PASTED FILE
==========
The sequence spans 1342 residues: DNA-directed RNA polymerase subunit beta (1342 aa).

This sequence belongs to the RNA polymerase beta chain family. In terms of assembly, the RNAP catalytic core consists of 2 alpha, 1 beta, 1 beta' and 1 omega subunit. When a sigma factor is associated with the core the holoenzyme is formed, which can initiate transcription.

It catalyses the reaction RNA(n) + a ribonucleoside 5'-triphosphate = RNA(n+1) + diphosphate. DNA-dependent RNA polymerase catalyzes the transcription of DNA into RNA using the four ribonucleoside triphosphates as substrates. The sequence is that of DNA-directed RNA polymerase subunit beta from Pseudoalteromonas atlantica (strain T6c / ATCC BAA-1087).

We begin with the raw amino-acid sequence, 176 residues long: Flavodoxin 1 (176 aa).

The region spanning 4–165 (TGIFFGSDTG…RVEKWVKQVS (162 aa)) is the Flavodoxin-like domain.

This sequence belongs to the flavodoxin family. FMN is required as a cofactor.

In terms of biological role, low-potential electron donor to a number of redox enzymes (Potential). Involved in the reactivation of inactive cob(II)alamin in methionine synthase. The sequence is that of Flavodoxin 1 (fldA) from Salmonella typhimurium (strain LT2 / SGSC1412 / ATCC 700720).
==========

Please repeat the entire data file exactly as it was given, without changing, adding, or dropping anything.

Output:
The sequence spans 1342 residues: DNA-directed RNA polymerase subunit beta (1342 aa).

This sequence belongs to the RNA polymerase beta chain family. In terms of assembly, the RNAP catalytic core consists of 2 alpha, 1 beta, 1 beta' and 1 omega subunit. When a sigma factor is associated with the core the holoenzyme is formed, which can initiate transcription.

It catalyses the reaction RNA(n) + a ribonucleoside 5'-triphosphate = RNA(n+1) + diphosphate. DNA-dependent RNA polymerase catalyzes the transcription of DNA into RNA using the four ribonucleoside triphosphates as substrates. The sequence is that of DNA-directed RNA polymerase subunit beta from Pseudoalteromonas atlantica (strain T6c / ATCC BAA-1087).

We begin with the raw amino-acid sequence, 176 residues long: Flavodoxin 1 (176 aa).

The region spanning 4–165 (TGIFFGSDTG…RVEKWVKQVS (162 aa)) is the Flavodoxin-like domain.

This sequence belongs to the flavodoxin family. FMN is required as a cofactor.

In terms of biological role, low-potential electron donor to a number of redox enzymes (Potential). Involved in the reactivation of inactive cob(II)alamin in methionine synthase. The sequence is that of Flavodoxin 1 (fldA) from Salmonella typhimurium (strain LT2 / SGSC1412 / ATCC 700720).